It's not punishing them, they are a profitable concern who have benefitted while other people have have lost out as a result of the service they provide. High earners are taxed more to help provide a more level playing field to those less well off (in theory). That's not (necessarily) because the high earners are directly responsible for other people's poverty. It's just a way of trying to establish a fairer society.

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How is the Internet funneled to the people and back out? Basically, the people have a cable company place coax into the home. Next, we have to purchase an Internet service provider. Businesses have web sites and they have to protect themselves from fraud, hackers, ect. Oh! I forgot the business has to follow the the same procedure as placed in the home.

 

When we rent the Internet service provider, we pay a monthly fee for the amount of time that we chose to spend online....on my bill, they tell me how many minutes I've used. I am sure that if our time is tracked, how much data is passed, and the history of all the sites visited online. It seems, a logical leap, that we pay for movies that we rent PPV. I can still see a fee being placed for downloads then distributed to the artists.

 

It is unfortunate that we really have no laws to protect entrepreneurs. The entrepreneurs may be able to protect themselves partially by either controlling all their own online sales. The subject not dealt with is the CDs/DVDs and illegal copying of CDs/DVDs paces with technology to make the discs unable to be replicated.

 

This type of work would require collaberation amongst the artists'.

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Simply put, what I am suggesting is only a tiny piece of a bigger problem. No blame placed anywhere. The ISPs appears to be the most logical place to get the monies owed to the artists...like renting a PPV. That in itself, opens up many questions as how to get the monies to the artists. Obviously, some tracking system should be used to direct the monies to the correct artists? This can not be a blame game. This should be about attempting to make a flawed system improved in some arena. It would allow smaller bands more of a chance to survive without crawli ng under the umbrella of a large corporation. Times have been tough on all of us. We all are making changes to the way we live in small steps. At times, one automatically adjusts personal lifestyles...per chance, if you look back, there have been many changes to personal lives. We can not cure the system. Possibly, improve an aspect to give greater advantages to more people, artists, etc. Christina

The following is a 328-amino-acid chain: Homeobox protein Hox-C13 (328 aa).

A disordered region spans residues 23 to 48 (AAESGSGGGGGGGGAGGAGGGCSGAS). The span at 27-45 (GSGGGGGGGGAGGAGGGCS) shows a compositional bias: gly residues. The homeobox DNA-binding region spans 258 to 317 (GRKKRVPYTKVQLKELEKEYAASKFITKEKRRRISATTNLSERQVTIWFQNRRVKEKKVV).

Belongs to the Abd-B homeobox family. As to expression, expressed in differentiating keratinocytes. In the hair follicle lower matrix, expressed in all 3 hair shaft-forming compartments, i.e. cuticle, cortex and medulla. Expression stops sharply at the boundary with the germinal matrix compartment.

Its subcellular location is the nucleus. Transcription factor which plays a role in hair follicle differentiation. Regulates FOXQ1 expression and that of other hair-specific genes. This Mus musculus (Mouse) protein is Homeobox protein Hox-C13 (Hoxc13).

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I don't understand all of the first post, but I understand the main idea (I hope !).

I'm going to try to give you my opinion in english about what Bono said because both opinions are identical.

Please, forgive my bad English and my restricted vocabulary.

 

Some people find his speach out of place as he is already in a huge band with a lot of money.

First, U2 has put their money in the Netherlands. Now, he speaks about theft while he is rich. For a lot of people, Bono seems to be stingy and to want always more.

But Bono's opponents seem to forget that U2 gain more with gigs than with albums.

Bono did not speak on his behalf, nor in that of U2.